A blog by Megan, RVT
Before I begin, you may be wondering, “What is Separation Anxiety?”
We can define separation anxiety in dogs as a behavior that shows itself through symptoms like excessive salivation, barking, whining, house soiling, destroying items in the home, scratching at walls, doors and floors, and attempting to escape from the crate, or room.
Could you imagine your pet loving you so much that they eat the couch and have accidents in the house in your absence? This is Hank, and that is how much he loves me. Here is how I managed his behavioral concerns and what worked for Hank, my family, and our lifestyle.
The first step was figuring out Hank’s individual triggers; what makes him the most anxious. I set up my laptop to record what happened when I left. Does he immediately become a frantic mess, or does he start to pace, become bored and then become destructive over time? After that I set Hank up for success. If you know your dog is going to eat your shoes when you are gone, there is no one to blame but yourself when you come home to see a hole chewed into your favourite loafer.
Being a lab, hank is full of energy.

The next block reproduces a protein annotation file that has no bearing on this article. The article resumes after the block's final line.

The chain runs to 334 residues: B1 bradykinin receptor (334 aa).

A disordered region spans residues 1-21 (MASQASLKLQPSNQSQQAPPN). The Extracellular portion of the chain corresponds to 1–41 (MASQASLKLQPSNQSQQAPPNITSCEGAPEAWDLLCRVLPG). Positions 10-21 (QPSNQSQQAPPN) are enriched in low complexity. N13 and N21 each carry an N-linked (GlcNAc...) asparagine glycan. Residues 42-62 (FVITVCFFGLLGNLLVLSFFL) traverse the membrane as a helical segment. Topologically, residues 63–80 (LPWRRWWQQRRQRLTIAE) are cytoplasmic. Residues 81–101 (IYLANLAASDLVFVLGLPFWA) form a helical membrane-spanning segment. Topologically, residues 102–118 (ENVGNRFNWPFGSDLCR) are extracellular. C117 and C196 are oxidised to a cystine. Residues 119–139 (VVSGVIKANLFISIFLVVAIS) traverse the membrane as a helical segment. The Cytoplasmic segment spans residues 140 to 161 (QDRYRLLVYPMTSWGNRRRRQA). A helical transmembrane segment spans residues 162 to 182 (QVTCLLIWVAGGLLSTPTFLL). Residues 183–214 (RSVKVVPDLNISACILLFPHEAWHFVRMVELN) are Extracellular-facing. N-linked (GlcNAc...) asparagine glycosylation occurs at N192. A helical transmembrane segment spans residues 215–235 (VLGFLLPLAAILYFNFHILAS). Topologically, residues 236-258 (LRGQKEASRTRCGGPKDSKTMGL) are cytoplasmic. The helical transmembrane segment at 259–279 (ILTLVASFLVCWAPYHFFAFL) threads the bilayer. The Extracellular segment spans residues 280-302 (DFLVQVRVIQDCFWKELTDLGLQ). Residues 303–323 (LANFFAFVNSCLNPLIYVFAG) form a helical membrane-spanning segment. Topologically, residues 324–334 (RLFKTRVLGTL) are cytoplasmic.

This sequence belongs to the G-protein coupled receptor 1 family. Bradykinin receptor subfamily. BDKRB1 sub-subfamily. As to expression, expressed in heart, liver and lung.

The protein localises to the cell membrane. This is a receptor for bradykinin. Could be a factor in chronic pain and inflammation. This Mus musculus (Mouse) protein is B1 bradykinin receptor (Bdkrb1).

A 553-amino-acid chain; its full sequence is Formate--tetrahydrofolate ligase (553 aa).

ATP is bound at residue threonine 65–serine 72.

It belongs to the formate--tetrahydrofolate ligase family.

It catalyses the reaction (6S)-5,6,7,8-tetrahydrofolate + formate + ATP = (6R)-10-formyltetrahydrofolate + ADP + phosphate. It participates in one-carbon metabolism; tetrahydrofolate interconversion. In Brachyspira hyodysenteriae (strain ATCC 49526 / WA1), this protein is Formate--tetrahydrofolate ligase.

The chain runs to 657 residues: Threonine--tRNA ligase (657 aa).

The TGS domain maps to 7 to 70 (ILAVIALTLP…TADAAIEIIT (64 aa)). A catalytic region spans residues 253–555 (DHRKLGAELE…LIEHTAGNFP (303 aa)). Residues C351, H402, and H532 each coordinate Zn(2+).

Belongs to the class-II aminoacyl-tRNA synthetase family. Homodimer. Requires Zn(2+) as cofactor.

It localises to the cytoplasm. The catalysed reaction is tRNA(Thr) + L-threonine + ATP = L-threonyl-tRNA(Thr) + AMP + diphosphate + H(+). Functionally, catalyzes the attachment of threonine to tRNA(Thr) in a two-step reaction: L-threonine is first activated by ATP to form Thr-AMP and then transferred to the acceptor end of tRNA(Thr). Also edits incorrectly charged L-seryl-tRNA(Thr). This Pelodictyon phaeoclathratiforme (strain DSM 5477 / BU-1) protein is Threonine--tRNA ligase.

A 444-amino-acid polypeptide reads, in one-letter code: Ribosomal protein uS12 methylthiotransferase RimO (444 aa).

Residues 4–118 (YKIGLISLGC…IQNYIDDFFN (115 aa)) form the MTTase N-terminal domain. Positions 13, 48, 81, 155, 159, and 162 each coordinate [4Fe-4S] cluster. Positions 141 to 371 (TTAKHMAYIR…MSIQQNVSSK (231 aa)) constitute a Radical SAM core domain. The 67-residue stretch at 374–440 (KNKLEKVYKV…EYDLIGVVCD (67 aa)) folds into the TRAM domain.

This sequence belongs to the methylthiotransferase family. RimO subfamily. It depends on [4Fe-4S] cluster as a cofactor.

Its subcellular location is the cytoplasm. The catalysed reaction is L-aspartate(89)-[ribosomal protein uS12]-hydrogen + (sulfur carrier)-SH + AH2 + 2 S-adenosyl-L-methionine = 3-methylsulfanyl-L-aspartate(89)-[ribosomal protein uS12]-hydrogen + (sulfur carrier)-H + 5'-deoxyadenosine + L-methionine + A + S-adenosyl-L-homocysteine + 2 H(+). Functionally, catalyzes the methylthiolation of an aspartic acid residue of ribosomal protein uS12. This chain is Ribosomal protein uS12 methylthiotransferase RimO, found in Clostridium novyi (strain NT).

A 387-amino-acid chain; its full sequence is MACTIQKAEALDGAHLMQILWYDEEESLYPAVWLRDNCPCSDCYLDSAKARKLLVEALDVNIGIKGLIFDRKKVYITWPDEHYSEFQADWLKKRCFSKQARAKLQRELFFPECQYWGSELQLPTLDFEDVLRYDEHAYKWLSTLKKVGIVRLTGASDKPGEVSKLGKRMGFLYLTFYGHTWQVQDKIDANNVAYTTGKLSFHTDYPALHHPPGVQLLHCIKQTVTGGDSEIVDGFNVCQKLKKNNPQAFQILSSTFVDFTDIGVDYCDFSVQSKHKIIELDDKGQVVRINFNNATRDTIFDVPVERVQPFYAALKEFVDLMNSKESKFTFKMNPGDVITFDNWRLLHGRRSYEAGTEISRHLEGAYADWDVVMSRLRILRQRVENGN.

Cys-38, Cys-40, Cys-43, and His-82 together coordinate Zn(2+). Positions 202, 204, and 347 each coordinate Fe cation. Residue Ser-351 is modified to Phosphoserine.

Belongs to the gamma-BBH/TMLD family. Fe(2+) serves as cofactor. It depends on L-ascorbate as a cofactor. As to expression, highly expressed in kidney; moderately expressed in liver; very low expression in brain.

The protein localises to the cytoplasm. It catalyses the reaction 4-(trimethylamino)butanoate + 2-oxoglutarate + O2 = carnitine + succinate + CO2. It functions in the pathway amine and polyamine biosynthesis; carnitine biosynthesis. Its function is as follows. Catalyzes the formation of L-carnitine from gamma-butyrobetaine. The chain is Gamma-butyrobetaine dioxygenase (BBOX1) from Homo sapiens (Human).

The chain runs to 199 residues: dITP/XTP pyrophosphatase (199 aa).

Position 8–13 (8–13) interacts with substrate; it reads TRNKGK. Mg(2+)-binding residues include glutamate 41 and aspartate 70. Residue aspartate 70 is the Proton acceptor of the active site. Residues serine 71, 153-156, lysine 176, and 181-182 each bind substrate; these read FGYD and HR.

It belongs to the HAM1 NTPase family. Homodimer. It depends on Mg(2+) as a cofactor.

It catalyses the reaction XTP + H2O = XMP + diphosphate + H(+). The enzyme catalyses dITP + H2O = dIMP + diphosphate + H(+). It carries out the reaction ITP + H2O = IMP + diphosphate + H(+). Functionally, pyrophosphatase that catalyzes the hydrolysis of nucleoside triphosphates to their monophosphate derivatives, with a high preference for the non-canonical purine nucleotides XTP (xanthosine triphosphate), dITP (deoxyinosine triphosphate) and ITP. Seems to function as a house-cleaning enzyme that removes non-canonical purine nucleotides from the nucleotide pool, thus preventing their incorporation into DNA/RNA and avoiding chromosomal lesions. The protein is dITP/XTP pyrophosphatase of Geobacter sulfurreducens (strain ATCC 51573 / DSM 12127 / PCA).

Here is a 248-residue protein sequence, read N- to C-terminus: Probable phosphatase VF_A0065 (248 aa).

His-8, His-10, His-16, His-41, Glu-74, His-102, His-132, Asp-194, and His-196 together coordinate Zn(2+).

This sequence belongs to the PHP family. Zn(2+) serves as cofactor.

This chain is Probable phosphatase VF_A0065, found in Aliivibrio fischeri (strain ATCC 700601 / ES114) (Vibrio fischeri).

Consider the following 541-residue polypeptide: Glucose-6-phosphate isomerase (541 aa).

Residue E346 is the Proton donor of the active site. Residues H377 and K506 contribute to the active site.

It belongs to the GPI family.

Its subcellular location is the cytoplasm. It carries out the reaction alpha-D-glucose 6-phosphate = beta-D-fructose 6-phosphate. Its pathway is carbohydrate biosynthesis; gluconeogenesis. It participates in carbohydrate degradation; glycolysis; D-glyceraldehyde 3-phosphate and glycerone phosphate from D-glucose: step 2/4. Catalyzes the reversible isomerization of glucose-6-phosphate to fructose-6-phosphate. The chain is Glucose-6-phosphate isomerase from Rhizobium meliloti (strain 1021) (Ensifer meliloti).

Throughout the week, I make sure I am doing my best to exhaust some of that energy, so when he’s left alone he thinks, “finally she is gone, I can sleep!” A tired pup is a behaved pup. When Hank is going to be alone for long periods of time, I give him a high reward treat such as a food puzzle or Kong toy. I also like to leave the radio on to give him noise throughout the day.
Other things to try.
There are nutraceuticals, diets and pharmaceuticals that may be an appropriate route for your pet. Ask your veterinarian what they feel is suitable for what you are going through. Daycare and daily dog walkers can also be beneficial for an energetic dog. I also advise introducing one thing at a time so you know that is working, and can eliminate what isn’t.